Judge: Seattle Must Disclose ‘Gun Violence Tax’ Revenue Figures

Seattle is eating crow this week after a judge ruled that the city must release the figures showing how much revenue was generated by the unpopular “gun violence tax.”

King County Superior Court Judge Lori K. Smith said that the city had to comply with the request to release the data per the state’s Public Records Act (PRA).

City leaders were apparently stalling on publishing the numbers because the $25-per-gun and 5-cent-per-round tax has been an epic failure.

Passed unanimously by the city council in the summer of 2015, not only has the tax failed to generate the $300,000 to $500,000 dollars that proponents promised but it’s also failed to reduce gun violence, which was its ultimate objective.

SEE ALSO: Seattle Gun Store Pulling up Stakes in Protest of New Gun, Ammo Tax

In fact, data from the Seattle Police Department shows that shooting injuries have increased by 37 percent and that gun-related deaths have doubled in Seattle since the bill went into effect.

The Washington-based Second Amendment Foundation in conjunction with its publication TheGunMag.com filed the PRA lawsuit against the city.

“We are delighted with the outcome of this case,” said SAF Executive Vice President Alan M. Gottlieb, who is also the publisher of TheGunMag.com. “It was silly for Seattle to withhold this information, but we’re pretty certain why the city did it. The council was told that this tax could generate between $300,000 and a half-million dollars, but now it appears the city has collected just over $100,000, which is an embarrassing shortfall.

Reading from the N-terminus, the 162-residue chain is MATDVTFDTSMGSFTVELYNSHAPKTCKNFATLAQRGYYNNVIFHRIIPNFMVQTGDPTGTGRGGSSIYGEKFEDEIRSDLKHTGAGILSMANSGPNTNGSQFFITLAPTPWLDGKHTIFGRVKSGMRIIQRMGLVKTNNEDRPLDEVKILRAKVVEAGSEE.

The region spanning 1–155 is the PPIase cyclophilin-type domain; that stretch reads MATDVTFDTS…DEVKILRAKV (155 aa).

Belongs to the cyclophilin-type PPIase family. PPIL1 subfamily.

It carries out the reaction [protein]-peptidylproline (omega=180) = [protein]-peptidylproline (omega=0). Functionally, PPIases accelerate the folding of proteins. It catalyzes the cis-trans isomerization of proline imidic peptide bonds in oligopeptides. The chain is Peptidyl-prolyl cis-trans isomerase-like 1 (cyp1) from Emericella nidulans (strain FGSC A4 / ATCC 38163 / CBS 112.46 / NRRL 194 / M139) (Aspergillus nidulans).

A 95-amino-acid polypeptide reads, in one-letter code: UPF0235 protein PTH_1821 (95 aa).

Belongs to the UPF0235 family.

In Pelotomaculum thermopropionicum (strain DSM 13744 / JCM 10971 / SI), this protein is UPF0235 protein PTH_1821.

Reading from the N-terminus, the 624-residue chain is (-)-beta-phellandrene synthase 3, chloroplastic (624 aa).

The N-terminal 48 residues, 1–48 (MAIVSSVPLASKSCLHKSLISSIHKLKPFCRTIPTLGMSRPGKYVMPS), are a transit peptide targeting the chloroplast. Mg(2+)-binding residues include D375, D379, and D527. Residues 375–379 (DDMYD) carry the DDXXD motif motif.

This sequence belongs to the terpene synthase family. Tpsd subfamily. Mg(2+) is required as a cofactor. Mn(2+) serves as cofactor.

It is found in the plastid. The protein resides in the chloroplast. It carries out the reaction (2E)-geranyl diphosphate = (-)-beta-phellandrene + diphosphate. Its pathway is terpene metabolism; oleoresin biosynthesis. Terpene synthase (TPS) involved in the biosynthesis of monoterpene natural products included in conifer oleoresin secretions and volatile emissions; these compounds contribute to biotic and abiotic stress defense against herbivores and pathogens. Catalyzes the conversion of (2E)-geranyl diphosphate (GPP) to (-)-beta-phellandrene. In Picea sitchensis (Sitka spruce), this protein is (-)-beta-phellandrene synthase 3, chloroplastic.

“As a result,” he added, “the city has essentially lost money on this scheme because now they have to pay our attorney fees, plus a small penalty. On top of that, the city has lost tax revenue because one major gun dealer has moved out of the city and another has reported considerable sales losses. That is tax money the city will never realize.”

Judge Smith awarded SAF a nominal penalty of $377, which amounts to one dollar per day since the lawsuit was filed last year.

SAF, along with the National Rifle Association and the National Shooting Sports Foundation, is also suing to have the tax altogether thrown out.  So far, tTheir suit resulted in a ruling from Superior Court Judge Palmer Rubinson that upheld the ordinance as a “lawful exercise of Seattle’s taxing authority.”

But SAF has appealed that ruling.

“We are confident that the appeals court will see this tax… as a form of gun control that is prohibited under Washington State’s 33-year old preemption statute,” said Gottlieb. “It is unconscionable for Mayor Ed Murray and the City Council to codify what amounts to social bigotry against firearms retailers and their customers. State law prevents cities from passing laws that govern firearms regulation, including sales.”

“Seattle gun owners will simply travel outside the city to make their purchases,” Gottlieb noted. “This tax will actually cost the city revenue, and affect retailers through lost sales. We’re going to the Court of Appeals for review because it is the right thing to do.”

{ 11 comments… add one }
  • Jay August 5, 2017, 8:50 am

    Until we address all the mental illness we will continue to have a problem, I mean come on just look at our government!!!

  • Al Butler August 4, 2017, 10:32 am